'Ms.' and facts about the Middle East

A feminist magazine finds Israel too hot to handle.

anti israel magazine 224 (photo credit: Courtesy)
anti israel magazine 224
(photo credit: Courtesy)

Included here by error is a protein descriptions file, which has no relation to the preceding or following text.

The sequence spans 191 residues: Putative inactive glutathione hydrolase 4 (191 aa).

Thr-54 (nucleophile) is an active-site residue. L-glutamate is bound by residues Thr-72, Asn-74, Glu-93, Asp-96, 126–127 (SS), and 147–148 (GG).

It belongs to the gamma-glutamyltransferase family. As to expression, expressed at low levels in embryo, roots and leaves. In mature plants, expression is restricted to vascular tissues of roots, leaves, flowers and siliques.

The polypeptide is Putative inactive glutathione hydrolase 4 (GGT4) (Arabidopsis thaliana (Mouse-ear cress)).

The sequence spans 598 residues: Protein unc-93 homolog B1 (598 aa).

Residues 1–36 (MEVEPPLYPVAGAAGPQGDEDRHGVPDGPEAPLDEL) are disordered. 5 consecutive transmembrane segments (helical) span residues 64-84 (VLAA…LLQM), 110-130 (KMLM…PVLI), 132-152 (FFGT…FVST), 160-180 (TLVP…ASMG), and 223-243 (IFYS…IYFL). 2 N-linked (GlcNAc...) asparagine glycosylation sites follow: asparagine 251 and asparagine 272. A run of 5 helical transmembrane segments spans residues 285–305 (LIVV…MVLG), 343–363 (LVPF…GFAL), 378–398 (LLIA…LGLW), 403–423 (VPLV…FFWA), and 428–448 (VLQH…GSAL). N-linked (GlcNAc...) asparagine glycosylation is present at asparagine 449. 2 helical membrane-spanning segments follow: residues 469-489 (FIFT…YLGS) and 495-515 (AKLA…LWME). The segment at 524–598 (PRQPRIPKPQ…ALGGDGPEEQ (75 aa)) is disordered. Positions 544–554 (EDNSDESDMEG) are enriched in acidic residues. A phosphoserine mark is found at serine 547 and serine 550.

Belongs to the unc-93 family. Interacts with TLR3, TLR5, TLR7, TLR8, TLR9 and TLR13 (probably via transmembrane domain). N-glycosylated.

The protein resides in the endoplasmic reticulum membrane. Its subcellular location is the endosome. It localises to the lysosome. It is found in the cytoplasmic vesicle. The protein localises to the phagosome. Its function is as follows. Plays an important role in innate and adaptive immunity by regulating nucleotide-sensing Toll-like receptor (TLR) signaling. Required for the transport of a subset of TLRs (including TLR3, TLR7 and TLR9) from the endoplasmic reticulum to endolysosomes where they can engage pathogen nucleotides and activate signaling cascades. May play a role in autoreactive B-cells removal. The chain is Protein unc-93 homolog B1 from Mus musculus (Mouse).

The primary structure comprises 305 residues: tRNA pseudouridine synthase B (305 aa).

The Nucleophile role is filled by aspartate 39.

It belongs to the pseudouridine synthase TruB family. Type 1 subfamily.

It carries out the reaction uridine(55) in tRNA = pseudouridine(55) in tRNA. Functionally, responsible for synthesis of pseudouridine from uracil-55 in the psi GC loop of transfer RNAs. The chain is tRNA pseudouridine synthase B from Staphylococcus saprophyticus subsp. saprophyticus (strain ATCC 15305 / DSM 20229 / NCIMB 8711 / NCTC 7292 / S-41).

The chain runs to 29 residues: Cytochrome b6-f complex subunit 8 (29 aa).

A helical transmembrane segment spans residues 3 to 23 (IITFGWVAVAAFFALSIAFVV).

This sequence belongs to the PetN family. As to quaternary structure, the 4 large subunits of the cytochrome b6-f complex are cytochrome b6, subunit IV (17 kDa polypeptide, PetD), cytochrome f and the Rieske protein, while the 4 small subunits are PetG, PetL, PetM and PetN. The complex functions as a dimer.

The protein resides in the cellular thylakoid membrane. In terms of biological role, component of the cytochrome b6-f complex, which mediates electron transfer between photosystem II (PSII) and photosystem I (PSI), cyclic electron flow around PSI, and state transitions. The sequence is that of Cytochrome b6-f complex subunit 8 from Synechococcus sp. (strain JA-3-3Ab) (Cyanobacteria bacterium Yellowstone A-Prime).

Google the phrase "right to exist" and the hundreds of hits will invariably be about Israel or Zionism - not Kurdistan or the small pox infection, not the North American Man-Boy Love Association or the collected works of Aaron Spelling. In 2008 we are well past the point where Israel has to do or not do anything to be considered controversial. It's not the occupation that rankles the New Ontologists, but Israel's insistence on existing at all. And that's why American Jews went nuts over Ms. magazine's boneheaded decision to spike an American Jewish Congress ad. You'd have to see the ad to understand how innocuous it is. It features head shots of the speaker of the Knesset, the minister of Foreign Affairs, and the president of the Supreme Court, women all, and three simple words: "This is Israel." Ms. rejected the ad, according to Katherine Spillar, the magazine's executive editor, because its policy is to "only accept mission-driven advertisements from primarily non-profit, non-partisan organizations that promote women's equality, social justice, sustainable environment, and non-violence. The ad submitted by AJCongress for consideration appeared to be a political ad, and as such, was inconsistent with this policy." Political? What's political about an ad celebrating the achievements of women at the highest level of government? Doesn't Ms. call itself the "media expert on issues relating to women's status"? Ms. Spillar explains: "With two of the women featured in the ad from one political party in Israel, Ms. concluded that in accepting the ad it could be viewed as though it was supporting one political party over another in the internal domestic politics of a country." Oh, please. True, Foreign Minister Tzipi Livni and Knesset Speaker Dalia Itzik are both Kadima (and how many American Jews, let alone Ms. readers, even know that?). But Kadima does happen to be the ruling party in Israel. How else would a woman politician reach the pinnacle of power if not as a member of the winning party? Besides, Israel has a coalition government that includes not only the centrist Kadima, but leftist Labor, hawkish Israel Beiteinu (until Thursday), fervently Orthodox Shas, and a senior citizens' bloc. That's not "one political party"; it's a Marx Brothers movie. Perhaps Ms. thinks, or thinks their readers will think, that Kadima represents politics antithetical to its own. Considering the party's leader is under fire from the Right for even suggesting the division of Jerusalem among other conciliatory moves toward the Palestinian Authority, what on earth could those "ideals" be? Another possibility is that Ms. had a problem with AJCongress' politics. EARLIER in the decade the organization was portrayed as moving to the Right. In May, however, it elected a new president, Richard S. Gordon, a longtime Democratic politico who pledged to recommit the group to abortion rights, separation of church and state, and energy conservation - issues that, in fact, would warm the hearts of many Ms. readers. But to even argue about the ad's "politics" is to suggest that Ms. is telling the truth. I tend to believe the AJCongress' Harriet Kurlander, who tried to place the ad and said she was told by a Ms. rep that it "would set off a firestorm" and that "there are very strong opinions" on Israel. I'm sure that's true on both ends - that the rep said it and that it would set off a firestorm. Because among Ms. readers are probably those who cannot even accept Israel's very right to be. Were they to see an ad that has anything good to say about Israel, they just might cancel their subscriptions or withhold their donations to the Feminist Majority Foundation, the magazine's publisher. Ms. had the bad luck to reject the ad at a moment when attacks on Israeli legitimacy have reached a critical mass. Later this month, Britain's once august Oxford Union will debate the following proposition: "This House Believes That the State of Israel has a Right to Exist." Arguing against the proposition are Palestinian writer Ghada Karmi and Israeli historian Ilan Pappe - both of whom call for an academic boycott of Israel. Wait, it gets better: Supporting Israel's "right to exist" are Norman "Holocaust Industry" Finkelstein, who last week paid a goodwill visit to Hizbullah headquarters in Lebanon, and Ted Honderich, a British philosopher who claims that Palestinians "have a moral right to their terrorism." Remember what's being argued at Oxford. Not that the occupation is illegal or unwise, not whether the Palestinians have a right to a state. These are subjects Israelis debate regularly - incessantly, in fact - and you'll find majorities there that agree with both propositions. Instead, Oxonians will take part in a two-hour-long exercise in wish fulfillment. The debaters might find this all so very amusing, but the patience of Israel and its supporters is wearing thin. The simple point of the AJCongress ad was that Israel is not the sum total of its conflict with the Palestinians. It wasn't asking Ms. readers to support one policy over another, or one politician over another, or even one people over another. Ms. made a different point, inadvertently or not: that it supports those who insist that you can't talk about Israel if you're not willing to rend your garments, beg forgiveness, or condescend to the Palestinian cause. The writer is editor in chief of the New Jersey Jewish News. njjewishnews.com